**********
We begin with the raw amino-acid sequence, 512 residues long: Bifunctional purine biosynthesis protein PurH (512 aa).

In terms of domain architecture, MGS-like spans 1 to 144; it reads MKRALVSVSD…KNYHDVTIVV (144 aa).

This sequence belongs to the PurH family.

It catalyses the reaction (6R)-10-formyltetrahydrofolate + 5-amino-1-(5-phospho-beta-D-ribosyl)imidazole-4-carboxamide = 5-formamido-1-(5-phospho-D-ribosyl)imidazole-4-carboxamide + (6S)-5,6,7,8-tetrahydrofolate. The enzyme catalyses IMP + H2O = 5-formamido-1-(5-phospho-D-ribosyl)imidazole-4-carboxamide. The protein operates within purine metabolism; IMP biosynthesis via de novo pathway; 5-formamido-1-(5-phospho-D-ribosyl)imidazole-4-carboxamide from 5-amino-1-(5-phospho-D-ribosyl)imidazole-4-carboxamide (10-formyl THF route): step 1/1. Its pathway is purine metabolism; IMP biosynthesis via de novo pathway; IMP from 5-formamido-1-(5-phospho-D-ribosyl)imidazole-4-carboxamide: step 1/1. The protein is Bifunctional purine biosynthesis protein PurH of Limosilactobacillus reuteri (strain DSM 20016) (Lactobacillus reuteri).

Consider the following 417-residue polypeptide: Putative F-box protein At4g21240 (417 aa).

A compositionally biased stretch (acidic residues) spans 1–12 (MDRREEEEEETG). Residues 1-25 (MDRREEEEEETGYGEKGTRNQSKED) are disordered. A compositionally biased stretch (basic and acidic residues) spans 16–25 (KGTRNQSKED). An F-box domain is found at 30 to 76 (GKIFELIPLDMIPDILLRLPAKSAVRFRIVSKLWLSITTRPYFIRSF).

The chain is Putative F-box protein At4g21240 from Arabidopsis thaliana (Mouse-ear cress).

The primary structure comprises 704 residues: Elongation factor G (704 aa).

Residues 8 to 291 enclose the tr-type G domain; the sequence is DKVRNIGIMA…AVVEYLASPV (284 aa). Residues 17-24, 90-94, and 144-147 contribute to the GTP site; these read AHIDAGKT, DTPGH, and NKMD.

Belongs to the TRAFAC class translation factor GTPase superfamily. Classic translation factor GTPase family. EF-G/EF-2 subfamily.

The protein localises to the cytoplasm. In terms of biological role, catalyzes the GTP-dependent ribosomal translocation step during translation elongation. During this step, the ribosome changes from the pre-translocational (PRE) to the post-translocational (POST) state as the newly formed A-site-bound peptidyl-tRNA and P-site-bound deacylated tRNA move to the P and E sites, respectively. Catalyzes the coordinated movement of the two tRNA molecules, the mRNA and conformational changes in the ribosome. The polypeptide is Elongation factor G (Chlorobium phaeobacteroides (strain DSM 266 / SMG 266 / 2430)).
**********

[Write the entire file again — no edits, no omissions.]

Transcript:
We begin with the raw amino-acid sequence, 512 residues long: Bifunctional purine biosynthesis protein PurH (512 aa).

In terms of domain architecture, MGS-like spans 1 to 144; it reads MKRALVSVSD…KNYHDVTIVV (144 aa).

This sequence belongs to the PurH family.

It catalyses the reaction (6R)-10-formyltetrahydrofolate + 5-amino-1-(5-phospho-beta-D-ribosyl)imidazole-4-carboxamide = 5-formamido-1-(5-phospho-D-ribosyl)imidazole-4-carboxamide + (6S)-5,6,7,8-tetrahydrofolate. The enzyme catalyses IMP + H2O = 5-formamido-1-(5-phospho-D-ribosyl)imidazole-4-carboxamide. The protein operates within purine metabolism; IMP biosynthesis via de novo pathway; 5-formamido-1-(5-phospho-D-ribosyl)imidazole-4-carboxamide from 5-amino-1-(5-phospho-D-ribosyl)imidazole-4-carboxamide (10-formyl THF route): step 1/1. Its pathway is purine metabolism; IMP biosynthesis via de novo pathway; IMP from 5-formamido-1-(5-phospho-D-ribosyl)imidazole-4-carboxamide: step 1/1. The protein is Bifunctional purine biosynthesis protein PurH of Limosilactobacillus reuteri (strain DSM 20016) (Lactobacillus reuteri).

Consider the following 417-residue polypeptide: Putative F-box protein At4g21240 (417 aa).

A compositionally biased stretch (acidic residues) spans 1–12 (MDRREEEEEETG). Residues 1-25 (MDRREEEEEETGYGEKGTRNQSKED) are disordered. A compositionally biased stretch (basic and acidic residues) spans 16–25 (KGTRNQSKED). An F-box domain is found at 30 to 76 (GKIFELIPLDMIPDILLRLPAKSAVRFRIVSKLWLSITTRPYFIRSF).

The chain is Putative F-box protein At4g21240 from Arabidopsis thaliana (Mouse-ear cress).

The primary structure comprises 704 residues: Elongation factor G (704 aa).

Residues 8 to 291 enclose the tr-type G domain; the sequence is DKVRNIGIMA…AVVEYLASPV (284 aa). Residues 17-24, 90-94, and 144-147 contribute to the GTP site; these read AHIDAGKT, DTPGH, and NKMD.

Belongs to the TRAFAC class translation factor GTPase superfamily. Classic translation factor GTPase family. EF-G/EF-2 subfamily.

The protein localises to the cytoplasm. In terms of biological role, catalyzes the GTP-dependent ribosomal translocation step during translation elongation. During this step, the ribosome changes from the pre-translocational (PRE) to the post-translocational (POST) state as the newly formed A-site-bound peptidyl-tRNA and P-site-bound deacylated tRNA move to the P and E sites, respectively. Catalyzes the coordinated movement of the two tRNA molecules, the mRNA and conformational changes in the ribosome. The polypeptide is Elongation factor G (Chlorobium phaeobacteroides (strain DSM 266 / SMG 266 / 2430)).